You may have the same problem with stray current corrosion that I have. In researching this issue, the pro's say that bilge pumps are the #1 reason outdrives corrode excessively on glass boats. It's because they have 12 volt hot wires in the water. If you have any grounded metal thru-hull fittings, exposed ground wires, or grounded metal ANYthing that's in any contact with the the bilge water, you're at risk for corrosion, and the drive is going to take a hit. I read that 1 volt of DC current can eat an aluminum drive badly in only a month.

When I pulled the SkipperLiner and put it on blocks, I hammered about 2' of copper ground rod into the ground by the port stern. Using a cheap HF volt meter I was measuring over 400mV between my aluminum ladder and the ground rod. I'm assuming that figure should be pretty much zero.

I still haven't found the source of my issue....

#565297 - 07/15/16 10:50 PM Re: VP SX-A Drive Corrosion--Question For All Out There [Re: Jack T]  
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Lowrider78 Offline
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That is what the Anode system is there for.
They dissolve away from corrosion before the Aluminum drive housing starts to.

You do not have to have power leakage from some powered circuit.

Water (pure, distilled, water) is a crap lousy conductor.

Real water has minerals dissolved in it.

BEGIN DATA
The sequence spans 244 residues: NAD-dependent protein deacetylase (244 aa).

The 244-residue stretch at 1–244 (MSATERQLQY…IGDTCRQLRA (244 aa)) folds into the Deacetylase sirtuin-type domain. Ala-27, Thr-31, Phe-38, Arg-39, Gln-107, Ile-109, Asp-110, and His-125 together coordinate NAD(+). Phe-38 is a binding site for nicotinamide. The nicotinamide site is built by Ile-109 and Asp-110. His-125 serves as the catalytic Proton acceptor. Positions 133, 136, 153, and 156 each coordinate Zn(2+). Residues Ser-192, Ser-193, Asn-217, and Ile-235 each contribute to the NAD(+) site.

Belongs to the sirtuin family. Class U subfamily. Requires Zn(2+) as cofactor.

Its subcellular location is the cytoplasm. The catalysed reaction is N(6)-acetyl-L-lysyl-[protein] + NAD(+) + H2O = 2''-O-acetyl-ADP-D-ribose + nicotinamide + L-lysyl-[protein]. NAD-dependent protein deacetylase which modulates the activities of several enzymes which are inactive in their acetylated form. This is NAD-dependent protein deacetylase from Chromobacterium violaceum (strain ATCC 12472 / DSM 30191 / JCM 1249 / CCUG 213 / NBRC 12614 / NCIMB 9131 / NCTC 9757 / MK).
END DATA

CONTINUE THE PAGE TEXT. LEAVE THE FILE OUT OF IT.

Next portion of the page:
The well water in my pool pegs the Total Calcium Content testing.
This isn't bad for a pool, but it makes the water quite conductive to electricity.
There is no shortage of dissolved minerals (it does not need to be Sodium Chloride (salt)).


At absolute minimum, most boats today have an Aluminum drive with a Stainless Steel propshaft both immersed in the same water.
That's a battery (or, more accurately, a "corrosion cell").

Some people have more stainless (propeller), or they also have brass/bronze (valves, water fittings, lining in Aluminum intake manifolds, or propellers (the impeller in my jet pump)), cast iron engine blocks (and sometimes exhaust manifolds), Aluminum exhaust manifolds, all immersed in, or in contact with, the same water.

This just makes for a bigger battery.



ANODIC (Least Noble)
Magnesium
Zinc
Aluminium
Carbon steel or cast iron
Copper alloys (brass, bronze )
Lead
STAINLESS STEEL
Nickel alloys (Incoloy 825,Hastelloy B)
Titanium
Graphite
CATHODIC (Most Noble)


The most noble metals will last the longest, the least noble corrode away first.